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  1. Security+ Guide to Network Security Fundamentals, Third Edition Chapter 2 Systems Threats and Risks

  2. Objectives • Describe the different types of software-based attacks • List types of hardware attacks • Define virtualization and explain how attackers are targeting virtual systems Security+ Guide to Network Security Fundamentals, Third Edition

  3. Software-Based Attacks • Malicious software, or malware • Software that enters a computer system without the owner’s knowledge or consent • Malware is a general term that refers to a wide variety of damaging or annoying software • The three primary objectives of malware • To infect a computer system • Conceal the malware’s malicious actions • Bring profit from the actions that it performs Security+ Guide to Network Security Fundamentals, Third Edition

  4. Infecting Malware • Viruses • Programs that secretly attach to another document or program and execute when that document or program is opened • Once a virus infects a computer, it performs two separate tasks • Replicates itself by spreading to other computers • Activates its malicious payload • Cause problems ranging from displaying an annoying message to erasing files from a hard drive or causing a computer to crash repeatedly Security+ Guide to Network Security Fundamentals, Third Edition

  5. Infecting Malware (continued) Security+ Guide to Network Security Fundamentals, Third Edition

  6. Infecting Malware (continued) • Types of computer viruses • File infector virus • Resident virus • Boot virus • Companion virus • Macro virus • Metamorphic viruses • Avoid detection by altering how they appear • Polymorphic viruses • Also encrypt their content differently each time Security+ Guide to Network Security Fundamentals, Third Edition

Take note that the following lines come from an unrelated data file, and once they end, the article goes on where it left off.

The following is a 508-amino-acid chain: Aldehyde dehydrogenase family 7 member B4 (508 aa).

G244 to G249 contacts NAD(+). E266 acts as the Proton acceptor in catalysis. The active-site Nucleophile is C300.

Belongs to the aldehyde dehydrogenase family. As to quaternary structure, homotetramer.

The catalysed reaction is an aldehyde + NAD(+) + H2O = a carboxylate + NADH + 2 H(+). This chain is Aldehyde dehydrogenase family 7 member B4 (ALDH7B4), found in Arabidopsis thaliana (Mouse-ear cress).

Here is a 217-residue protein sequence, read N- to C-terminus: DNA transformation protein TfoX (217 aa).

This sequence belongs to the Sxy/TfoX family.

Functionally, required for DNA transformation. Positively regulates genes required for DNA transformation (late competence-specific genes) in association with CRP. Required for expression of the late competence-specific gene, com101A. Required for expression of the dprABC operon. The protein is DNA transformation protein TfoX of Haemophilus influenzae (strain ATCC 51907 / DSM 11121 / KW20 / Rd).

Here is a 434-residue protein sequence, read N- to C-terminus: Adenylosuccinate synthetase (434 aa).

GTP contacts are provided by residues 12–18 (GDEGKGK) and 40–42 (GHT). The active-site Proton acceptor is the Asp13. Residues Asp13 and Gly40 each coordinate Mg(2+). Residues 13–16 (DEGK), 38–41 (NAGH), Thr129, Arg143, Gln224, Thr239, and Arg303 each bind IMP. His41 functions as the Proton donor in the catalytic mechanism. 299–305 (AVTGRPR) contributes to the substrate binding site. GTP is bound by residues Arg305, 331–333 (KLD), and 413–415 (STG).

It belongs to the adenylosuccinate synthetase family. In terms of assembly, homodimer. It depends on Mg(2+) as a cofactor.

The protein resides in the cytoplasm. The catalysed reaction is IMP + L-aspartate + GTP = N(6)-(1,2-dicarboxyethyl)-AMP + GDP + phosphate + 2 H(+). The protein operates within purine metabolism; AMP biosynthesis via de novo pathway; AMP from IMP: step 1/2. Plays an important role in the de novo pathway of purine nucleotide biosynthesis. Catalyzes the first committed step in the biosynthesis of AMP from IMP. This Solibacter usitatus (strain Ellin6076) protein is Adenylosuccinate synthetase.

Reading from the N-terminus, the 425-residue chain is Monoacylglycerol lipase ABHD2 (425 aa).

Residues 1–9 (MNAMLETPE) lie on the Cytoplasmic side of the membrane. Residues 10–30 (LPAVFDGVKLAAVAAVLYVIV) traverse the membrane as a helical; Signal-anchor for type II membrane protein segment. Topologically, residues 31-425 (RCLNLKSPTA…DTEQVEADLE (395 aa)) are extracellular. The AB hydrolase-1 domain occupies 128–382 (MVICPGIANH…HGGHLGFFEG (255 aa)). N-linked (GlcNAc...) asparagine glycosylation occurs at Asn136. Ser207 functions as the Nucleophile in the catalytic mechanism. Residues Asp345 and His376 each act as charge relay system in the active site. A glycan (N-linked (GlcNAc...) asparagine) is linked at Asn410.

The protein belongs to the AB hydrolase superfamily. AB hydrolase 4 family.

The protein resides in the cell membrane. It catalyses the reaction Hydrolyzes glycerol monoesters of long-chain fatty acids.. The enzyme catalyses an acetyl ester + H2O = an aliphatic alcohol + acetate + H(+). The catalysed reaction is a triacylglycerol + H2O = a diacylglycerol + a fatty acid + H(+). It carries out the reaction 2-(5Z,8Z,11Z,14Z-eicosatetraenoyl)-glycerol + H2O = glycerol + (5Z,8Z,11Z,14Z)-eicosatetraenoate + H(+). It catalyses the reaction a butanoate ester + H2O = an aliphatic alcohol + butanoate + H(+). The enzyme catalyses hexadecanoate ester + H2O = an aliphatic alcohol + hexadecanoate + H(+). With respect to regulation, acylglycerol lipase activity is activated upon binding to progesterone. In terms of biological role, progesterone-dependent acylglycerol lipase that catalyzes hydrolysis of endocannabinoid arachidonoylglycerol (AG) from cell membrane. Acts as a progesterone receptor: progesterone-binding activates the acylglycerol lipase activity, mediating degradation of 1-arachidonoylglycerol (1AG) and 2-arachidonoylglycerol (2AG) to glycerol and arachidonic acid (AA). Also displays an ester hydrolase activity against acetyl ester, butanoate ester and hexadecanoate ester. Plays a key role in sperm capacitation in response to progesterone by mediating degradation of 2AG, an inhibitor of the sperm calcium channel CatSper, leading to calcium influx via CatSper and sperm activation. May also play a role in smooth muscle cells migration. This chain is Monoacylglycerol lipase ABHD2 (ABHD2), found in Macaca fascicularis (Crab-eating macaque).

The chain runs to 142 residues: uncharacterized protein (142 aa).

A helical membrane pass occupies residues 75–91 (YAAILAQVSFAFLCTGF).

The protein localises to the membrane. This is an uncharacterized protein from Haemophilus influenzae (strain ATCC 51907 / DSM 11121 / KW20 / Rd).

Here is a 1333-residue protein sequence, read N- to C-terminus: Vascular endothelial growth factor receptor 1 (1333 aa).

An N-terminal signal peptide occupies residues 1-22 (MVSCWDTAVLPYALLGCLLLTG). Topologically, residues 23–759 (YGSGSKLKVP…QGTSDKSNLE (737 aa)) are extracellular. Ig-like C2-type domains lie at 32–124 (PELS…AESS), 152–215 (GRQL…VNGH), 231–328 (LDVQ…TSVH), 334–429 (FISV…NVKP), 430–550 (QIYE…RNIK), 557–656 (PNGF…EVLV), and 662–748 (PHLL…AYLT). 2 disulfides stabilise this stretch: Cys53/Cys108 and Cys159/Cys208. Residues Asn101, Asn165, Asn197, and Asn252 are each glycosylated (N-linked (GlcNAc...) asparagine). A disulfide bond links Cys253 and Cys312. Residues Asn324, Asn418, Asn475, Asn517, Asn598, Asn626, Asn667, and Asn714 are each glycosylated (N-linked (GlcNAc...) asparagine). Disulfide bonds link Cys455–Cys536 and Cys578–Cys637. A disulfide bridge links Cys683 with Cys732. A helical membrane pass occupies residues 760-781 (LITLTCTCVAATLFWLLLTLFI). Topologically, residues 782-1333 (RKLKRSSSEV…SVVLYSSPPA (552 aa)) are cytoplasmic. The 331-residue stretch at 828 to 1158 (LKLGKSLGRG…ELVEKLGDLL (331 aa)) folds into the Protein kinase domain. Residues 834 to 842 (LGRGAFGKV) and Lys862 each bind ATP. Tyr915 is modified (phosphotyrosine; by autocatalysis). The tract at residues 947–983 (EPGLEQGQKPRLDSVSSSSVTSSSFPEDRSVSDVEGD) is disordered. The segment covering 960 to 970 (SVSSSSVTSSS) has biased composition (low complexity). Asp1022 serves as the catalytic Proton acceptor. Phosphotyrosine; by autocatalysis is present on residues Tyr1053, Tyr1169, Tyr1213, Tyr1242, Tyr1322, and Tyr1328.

7. Infecting Malware (continued) • Worm • Program designed to take advantage of a vulnerability in an application or an operating system in order to enter a system • Worms are different from viruses in two regards: • A worm can travel by itself • A worm does not require any user action to begin its execution • Actions that worms have performed: deleting files on the computer; allowing the computer to be remote-controlled by an attacker Security+ Guide to Network Security Fundamentals, Third Edition

  8. Concealing Malware • Trojan Horse (or just Trojan) • Program advertised as performing one activity that but actually does something else • Trojan horse programs are typically executable programs that contain hidden code that attack the computer system • Rootkit • A set of software tools used by an intruder to break into a computer, obtain special privileges to perform unauthorized functions, and then hide all traces of its existence Security+ Guide to Network Security Fundamentals, Third Edition

  9. Concealing Malware (continued) • Rootkit (continued) • The rootkit’s goal is to hide the presence of other types of malicious software • Rootkits function by replacing operating system commands with modified versions • That are specifically designed to ignore malicious activity so it can escape detection • Detecting a rootkit can be difficult • Removing a rootkit from an infected computer is extremely difficult • You need to reformat the hard drive and reinstall the operating system Security+ Guide to Network Security Fundamentals, Third Edition

  10. Concealing Malware (continued) • Logic bomb • A computer program or a part of a program that lies dormant until it is triggered by a specific logical event • Once triggered, the program can perform any number of malicious activities • Logic bombs are extremely difficult to detect before they are triggered • Privilege escalation • Exploiting a vulnerability in software to gain access to resources that the user would normally be restricted from obtaining Security+ Guide to Network Security Fundamentals, Third Edition